Casting Call: Suicide Squad

A feature by SLAMADAM!

The Suicide Squad is a team of DC super villains that the government implemented as their own wetworks team. They tended to be universal villains: ones that jumped hero to hero and usually didn’t have a home on any rogue gallery. Considering that they were probably on death row or looking at a life sentence, these bad guys were more than happy to get back in the field even though they were being forced to fight for the light side. I have said this many times, but the comic book subgenre in cinema needs to start diversifying. A team of supervillains forced to be superheroes might be the push the subgenre needs.

Amanda Waller – CCH Pounder

Amanda Waller is the government liason who leads the Suicide Squad. She is a strong female character who regularly stands up to rogue agents and equally stubborn bad guys. If the DC animated universe got anything right it was hiring CCH Pounder as Amanda Waller. She has a grandmotherly voice with police chief attitude. For evidence of her ability to challenge and lead badasses, look no further than her very underrated role in the memorable television series, “The Shield.”

Rick Flag – Johnny Messner

Rick Flag is a name shared by a father and son both with a connection to the Suicide Squad. The original was a member of the WWII team, his son was a member of the modern team. He is simply a soldier with no powers or gimmicks. He was never meant to be team leader, but his military background helped gravitate him toward the role becoming Waller’s unofficial second in command. Johnny Messner has either been relegated to the background or stuck in D-Movie purgatory. He excels as military types with bad attitudes, and I found his dramatic work in Believers.

Deadshot – Garret Dillahunt

Deadshot has been one of the most consistent member of the Suicide Squad in all of its forms. He is every writer’s go-to archetype for badass turned forced good guy. Mainly, he is a big, giant douchebag but with enough wit to give him a pass. Garret Dillahunt has been balancing his career on gritty drama and screwball humor. Whether it be his completely psychopathic cover op on “Burn Notice” or his dunce father on “Raising Hope,” he has certainly excelled at both. The fact he can grow the prerequisite facial hair helps.

Bronze Tiger – Michael Jai White

Bronze Tiger is probably the second most consistent, or simply the next most prolific after Deadshot. He is a martial artist master and hired assassin who stills has some level of honor. I remember him being a man of few words. Jai White is not the greatest actor in the world, but given the right role, he can excel. His mix of martial artistry and deep voiced melodrama can make this role perfect for him.

Captain Boomerang – Kevin McNally

There has been a couple different variations of Captain Boomerang. My favorite is his Indentity Crisis version which involved him becoming an overweight, balding has-been who earned him a reputation of being incompetent. I like this version because 1) if gives him a desperation that might motivate his joining of such a team and 2) this kind of characterization seems very individual as most supevillains lean on ego-mania has a weakness. Kevin McNally is well known for his role as Pirates of the Caribbean as Jack Sparrow’s right hand man, Gibbs. He brings a charming, likable personality to the drunken knave stereotype.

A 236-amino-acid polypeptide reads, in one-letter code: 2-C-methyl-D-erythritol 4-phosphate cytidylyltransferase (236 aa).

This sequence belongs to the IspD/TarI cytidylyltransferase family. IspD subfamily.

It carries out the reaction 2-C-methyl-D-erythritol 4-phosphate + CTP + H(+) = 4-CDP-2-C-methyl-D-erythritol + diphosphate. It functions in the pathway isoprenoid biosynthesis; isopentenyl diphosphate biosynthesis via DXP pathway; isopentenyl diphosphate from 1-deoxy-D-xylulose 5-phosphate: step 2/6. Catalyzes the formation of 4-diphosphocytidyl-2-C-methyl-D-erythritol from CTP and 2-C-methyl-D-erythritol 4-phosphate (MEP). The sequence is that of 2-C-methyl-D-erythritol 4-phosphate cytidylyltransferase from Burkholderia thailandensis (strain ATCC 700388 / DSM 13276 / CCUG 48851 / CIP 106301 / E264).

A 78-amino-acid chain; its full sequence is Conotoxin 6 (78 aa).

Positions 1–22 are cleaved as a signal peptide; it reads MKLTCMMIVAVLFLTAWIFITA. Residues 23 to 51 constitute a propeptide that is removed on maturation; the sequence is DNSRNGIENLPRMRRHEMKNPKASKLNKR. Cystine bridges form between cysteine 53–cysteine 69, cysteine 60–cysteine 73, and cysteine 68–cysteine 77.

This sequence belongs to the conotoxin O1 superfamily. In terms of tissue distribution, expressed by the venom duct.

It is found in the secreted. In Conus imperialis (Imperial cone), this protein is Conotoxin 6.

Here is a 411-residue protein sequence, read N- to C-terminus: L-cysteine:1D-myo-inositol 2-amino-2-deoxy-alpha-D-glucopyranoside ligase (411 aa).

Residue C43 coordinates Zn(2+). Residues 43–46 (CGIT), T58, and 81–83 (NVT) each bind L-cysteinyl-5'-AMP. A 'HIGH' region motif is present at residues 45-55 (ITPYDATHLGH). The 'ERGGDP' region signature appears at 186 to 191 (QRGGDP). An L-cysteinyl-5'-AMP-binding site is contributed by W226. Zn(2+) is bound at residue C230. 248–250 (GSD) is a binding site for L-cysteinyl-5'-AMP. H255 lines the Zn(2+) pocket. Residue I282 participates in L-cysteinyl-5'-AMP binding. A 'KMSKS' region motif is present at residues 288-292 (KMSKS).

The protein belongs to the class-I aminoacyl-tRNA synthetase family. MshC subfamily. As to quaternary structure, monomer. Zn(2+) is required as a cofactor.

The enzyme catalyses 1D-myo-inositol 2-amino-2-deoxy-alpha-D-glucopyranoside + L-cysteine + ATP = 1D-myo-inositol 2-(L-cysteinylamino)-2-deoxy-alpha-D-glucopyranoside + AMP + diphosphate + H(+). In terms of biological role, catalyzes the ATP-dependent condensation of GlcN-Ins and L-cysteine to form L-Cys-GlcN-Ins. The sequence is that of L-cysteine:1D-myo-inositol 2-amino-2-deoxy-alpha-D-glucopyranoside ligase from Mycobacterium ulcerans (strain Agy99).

Plastique – Isla Fisher

Plastique is a sexy red head with a way with explosives. At some point, they gave her superpowers, but they might as well keep her just a demo expert. I remember her being mostly feisty and flirtatiously rebellious. Isla Fisher seems tailor made for the role. All of her roles have been sexy redheads with feisty attitudes. I feel like she has kind of disappeared from the lime light last scene in the delayed Burke and Hare. It would nice to see her back in front of the camera especially in an ensemble cast since she seems to have chemistry with anyone she appears on screen with.

Tattooed Man – Bokeem Woodbine

The Tattooed Man that appeared on the Suicide Squad was actually Abel Tarrant, who debuted back in 1963 as a Green Lantern villain. The title was later given to Mark Richards, who took center stage around the time of Final Crisis. I think the movie should invest in his character instead. He seemed far more interesting a character. He had a family that was struggling financially and socially. On top of which, his tattoos have a mystical property, some of them even had sentience, like an undead samurai, Kabuki Dan, and a dominatrix demon, Altera. Bokeem Woodbine has made a career playing gangster and soliders. Mark Richards is a combination of both. Woodbine really impressed me in the shortlived tv series “Saving Grace,” where he played a death row inmate struggling to come to terms with his spirituality and struggling to repent his sins.